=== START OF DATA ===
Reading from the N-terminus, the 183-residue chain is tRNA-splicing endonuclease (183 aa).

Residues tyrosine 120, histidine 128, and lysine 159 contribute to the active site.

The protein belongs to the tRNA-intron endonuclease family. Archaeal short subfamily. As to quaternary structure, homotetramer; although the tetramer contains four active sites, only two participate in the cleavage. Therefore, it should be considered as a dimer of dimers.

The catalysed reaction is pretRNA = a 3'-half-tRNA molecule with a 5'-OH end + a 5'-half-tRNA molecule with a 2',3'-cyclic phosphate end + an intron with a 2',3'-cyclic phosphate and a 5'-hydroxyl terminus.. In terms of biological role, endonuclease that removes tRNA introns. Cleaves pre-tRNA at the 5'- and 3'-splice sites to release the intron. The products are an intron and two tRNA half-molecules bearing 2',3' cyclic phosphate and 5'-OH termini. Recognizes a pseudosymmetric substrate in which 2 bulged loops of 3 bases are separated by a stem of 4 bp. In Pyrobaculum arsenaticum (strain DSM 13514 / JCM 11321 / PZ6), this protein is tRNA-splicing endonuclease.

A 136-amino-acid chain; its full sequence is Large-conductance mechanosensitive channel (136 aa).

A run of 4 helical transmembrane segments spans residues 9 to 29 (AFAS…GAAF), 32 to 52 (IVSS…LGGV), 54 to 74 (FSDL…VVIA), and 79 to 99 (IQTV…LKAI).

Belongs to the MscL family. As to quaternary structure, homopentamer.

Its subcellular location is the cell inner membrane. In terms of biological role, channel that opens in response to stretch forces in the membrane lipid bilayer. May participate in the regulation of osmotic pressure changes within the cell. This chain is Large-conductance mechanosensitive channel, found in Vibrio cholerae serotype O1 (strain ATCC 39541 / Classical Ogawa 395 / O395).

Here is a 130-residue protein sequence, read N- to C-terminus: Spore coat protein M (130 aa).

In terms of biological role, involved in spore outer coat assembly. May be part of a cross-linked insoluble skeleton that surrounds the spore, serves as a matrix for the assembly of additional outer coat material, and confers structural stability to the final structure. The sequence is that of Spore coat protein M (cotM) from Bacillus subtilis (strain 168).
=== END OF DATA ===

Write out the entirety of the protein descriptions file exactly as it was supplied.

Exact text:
Reading from the N-terminus, the 183-residue chain is tRNA-splicing endonuclease (183 aa).

Residues tyrosine 120, histidine 128, and lysine 159 contribute to the active site.

The protein belongs to the tRNA-intron endonuclease family. Archaeal short subfamily. As to quaternary structure, homotetramer; although the tetramer contains four active sites, only two participate in the cleavage. Therefore, it should be considered as a dimer of dimers.

The catalysed reaction is pretRNA = a 3'-half-tRNA molecule with a 5'-OH end + a 5'-half-tRNA molecule with a 2',3'-cyclic phosphate end + an intron with a 2',3'-cyclic phosphate and a 5'-hydroxyl terminus.. In terms of biological role, endonuclease that removes tRNA introns. Cleaves pre-tRNA at the 5'- and 3'-splice sites to release the intron. The products are an intron and two tRNA half-molecules bearing 2',3' cyclic phosphate and 5'-OH termini. Recognizes a pseudosymmetric substrate in which 2 bulged loops of 3 bases are separated by a stem of 4 bp. In Pyrobaculum arsenaticum (strain DSM 13514 / JCM 11321 / PZ6), this protein is tRNA-splicing endonuclease.

A 136-amino-acid chain; its full sequence is Large-conductance mechanosensitive channel (136 aa).

A run of 4 helical transmembrane segments spans residues 9 to 29 (AFAS…GAAF), 32 to 52 (IVSS…LGGV), 54 to 74 (FSDL…VVIA), and 79 to 99 (IQTV…LKAI).

Belongs to the MscL family. As to quaternary structure, homopentamer.

Its subcellular location is the cell inner membrane. In terms of biological role, channel that opens in response to stretch forces in the membrane lipid bilayer. May participate in the regulation of osmotic pressure changes within the cell. This chain is Large-conductance mechanosensitive channel, found in Vibrio cholerae serotype O1 (strain ATCC 39541 / Classical Ogawa 395 / O395).

Here is a 130-residue protein sequence, read N- to C-terminus: Spore coat protein M (130 aa).

In terms of biological role, involved in spore outer coat assembly. May be part of a cross-linked insoluble skeleton that surrounds the spore, serves as a matrix for the assembly of additional outer coat material, and confers structural stability to the final structure. The sequence is that of Spore coat protein M (cotM) from Bacillus subtilis (strain 168).